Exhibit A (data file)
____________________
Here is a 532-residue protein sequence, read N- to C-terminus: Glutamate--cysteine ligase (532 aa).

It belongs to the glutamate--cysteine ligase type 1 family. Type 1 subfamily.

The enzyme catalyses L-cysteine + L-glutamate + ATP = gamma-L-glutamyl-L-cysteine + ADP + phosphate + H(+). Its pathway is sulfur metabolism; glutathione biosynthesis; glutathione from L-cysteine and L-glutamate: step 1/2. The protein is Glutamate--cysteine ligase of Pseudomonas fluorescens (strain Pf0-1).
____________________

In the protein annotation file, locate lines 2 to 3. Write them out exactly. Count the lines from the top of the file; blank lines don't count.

It belongs to the glutamate--cysteine ligase type 1 family. Type 1 subfamily.

The enzyme catalyses L-cysteine + L-glutamate + ATP = gamma-L-glutamyl-L-cysteine + ADP + phosphate + H(+). Its pathway is sulfur metabolism; glutathione biosynthesis; glutathione from L-cysteine and L-glutamate: step 1/2. The protein is Glutamate--cysteine ligase of Pseudomonas fluorescens (strain Pf0-1).